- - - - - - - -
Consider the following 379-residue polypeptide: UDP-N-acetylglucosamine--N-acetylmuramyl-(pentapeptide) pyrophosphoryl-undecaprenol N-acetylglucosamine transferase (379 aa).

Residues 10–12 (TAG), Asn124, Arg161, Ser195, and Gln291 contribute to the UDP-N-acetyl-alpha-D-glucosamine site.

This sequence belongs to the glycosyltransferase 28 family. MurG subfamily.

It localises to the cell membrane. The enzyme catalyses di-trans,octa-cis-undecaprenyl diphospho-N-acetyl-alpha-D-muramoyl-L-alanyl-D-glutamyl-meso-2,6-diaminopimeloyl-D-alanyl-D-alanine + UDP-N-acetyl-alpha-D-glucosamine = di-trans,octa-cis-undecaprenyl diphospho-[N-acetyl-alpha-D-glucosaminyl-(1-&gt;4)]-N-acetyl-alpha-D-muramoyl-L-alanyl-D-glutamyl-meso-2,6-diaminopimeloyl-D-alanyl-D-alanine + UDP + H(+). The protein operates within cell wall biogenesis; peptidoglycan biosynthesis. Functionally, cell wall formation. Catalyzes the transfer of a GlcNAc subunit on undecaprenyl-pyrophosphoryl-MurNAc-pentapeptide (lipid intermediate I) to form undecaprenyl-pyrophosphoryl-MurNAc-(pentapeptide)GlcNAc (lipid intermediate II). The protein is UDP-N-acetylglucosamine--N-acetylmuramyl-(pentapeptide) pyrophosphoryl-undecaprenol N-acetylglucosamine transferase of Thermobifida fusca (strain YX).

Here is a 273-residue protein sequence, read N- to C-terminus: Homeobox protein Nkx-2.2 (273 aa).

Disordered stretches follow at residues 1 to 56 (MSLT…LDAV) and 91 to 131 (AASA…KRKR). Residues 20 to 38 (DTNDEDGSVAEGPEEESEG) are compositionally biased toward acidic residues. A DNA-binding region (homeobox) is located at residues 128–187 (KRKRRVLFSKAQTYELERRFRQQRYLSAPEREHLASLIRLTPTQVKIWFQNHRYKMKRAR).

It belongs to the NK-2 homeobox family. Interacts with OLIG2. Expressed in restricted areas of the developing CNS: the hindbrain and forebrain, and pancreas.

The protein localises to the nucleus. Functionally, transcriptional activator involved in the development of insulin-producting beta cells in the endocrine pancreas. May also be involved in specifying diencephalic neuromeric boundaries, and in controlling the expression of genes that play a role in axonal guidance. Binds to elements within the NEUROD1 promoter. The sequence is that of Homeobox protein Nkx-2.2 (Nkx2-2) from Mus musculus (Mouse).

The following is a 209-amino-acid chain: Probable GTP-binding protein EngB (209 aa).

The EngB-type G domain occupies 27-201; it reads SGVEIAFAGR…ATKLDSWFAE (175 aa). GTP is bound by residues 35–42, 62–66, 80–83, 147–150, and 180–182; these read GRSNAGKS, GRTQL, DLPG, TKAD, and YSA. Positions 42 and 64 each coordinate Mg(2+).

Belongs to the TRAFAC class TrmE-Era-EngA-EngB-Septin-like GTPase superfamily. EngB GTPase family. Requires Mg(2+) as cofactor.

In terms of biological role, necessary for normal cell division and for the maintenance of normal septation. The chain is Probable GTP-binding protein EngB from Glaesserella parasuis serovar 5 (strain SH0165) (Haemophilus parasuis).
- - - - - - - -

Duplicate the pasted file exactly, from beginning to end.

Consider the following 379-residue polypeptide: UDP-N-acetylglucosamine--N-acetylmuramyl-(pentapeptide) pyrophosphoryl-undecaprenol N-acetylglucosamine transferase (379 aa).

Residues 10–12 (TAG), Asn124, Arg161, Ser195, and Gln291 contribute to the UDP-N-acetyl-alpha-D-glucosamine site.

This sequence belongs to the glycosyltransferase 28 family. MurG subfamily.

It localises to the cell membrane. The enzyme catalyses di-trans,octa-cis-undecaprenyl diphospho-N-acetyl-alpha-D-muramoyl-L-alanyl-D-glutamyl-meso-2,6-diaminopimeloyl-D-alanyl-D-alanine + UDP-N-acetyl-alpha-D-glucosamine = di-trans,octa-cis-undecaprenyl diphospho-[N-acetyl-alpha-D-glucosaminyl-(1-&gt;4)]-N-acetyl-alpha-D-muramoyl-L-alanyl-D-glutamyl-meso-2,6-diaminopimeloyl-D-alanyl-D-alanine + UDP + H(+). The protein operates within cell wall biogenesis; peptidoglycan biosynthesis. Functionally, cell wall formation. Catalyzes the transfer of a GlcNAc subunit on undecaprenyl-pyrophosphoryl-MurNAc-pentapeptide (lipid intermediate I) to form undecaprenyl-pyrophosphoryl-MurNAc-(pentapeptide)GlcNAc (lipid intermediate II). The protein is UDP-N-acetylglucosamine--N-acetylmuramyl-(pentapeptide) pyrophosphoryl-undecaprenol N-acetylglucosamine transferase of Thermobifida fusca (strain YX).

Here is a 273-residue protein sequence, read N- to C-terminus: Homeobox protein Nkx-2.2 (273 aa).

Disordered stretches follow at residues 1 to 56 (MSLT…LDAV) and 91 to 131 (AASA…KRKR). Residues 20 to 38 (DTNDEDGSVAEGPEEESEG) are compositionally biased toward acidic residues. A DNA-binding region (homeobox) is located at residues 128–187 (KRKRRVLFSKAQTYELERRFRQQRYLSAPEREHLASLIRLTPTQVKIWFQNHRYKMKRAR).

It belongs to the NK-2 homeobox family. Interacts with OLIG2. Expressed in restricted areas of the developing CNS: the hindbrain and forebrain, and pancreas.

The protein localises to the nucleus. Functionally, transcriptional activator involved in the development of insulin-producting beta cells in the endocrine pancreas. May also be involved in specifying diencephalic neuromeric boundaries, and in controlling the expression of genes that play a role in axonal guidance. Binds to elements within the NEUROD1 promoter. The sequence is that of Homeobox protein Nkx-2.2 (Nkx2-2) from Mus musculus (Mouse).

The following is a 209-amino-acid chain: Probable GTP-binding protein EngB (209 aa).

The EngB-type G domain occupies 27-201; it reads SGVEIAFAGR…ATKLDSWFAE (175 aa). GTP is bound by residues 35–42, 62–66, 80–83, 147–150, and 180–182; these read GRSNAGKS, GRTQL, DLPG, TKAD, and YSA. Positions 42 and 64 each coordinate Mg(2+).

Belongs to the TRAFAC class TrmE-Era-EngA-EngB-Septin-like GTPase superfamily. EngB GTPase family. Requires Mg(2+) as cofactor.

In terms of biological role, necessary for normal cell division and for the maintenance of normal septation. The chain is Probable GTP-binding protein EngB from Glaesserella parasuis serovar 5 (strain SH0165) (Haemophilus parasuis).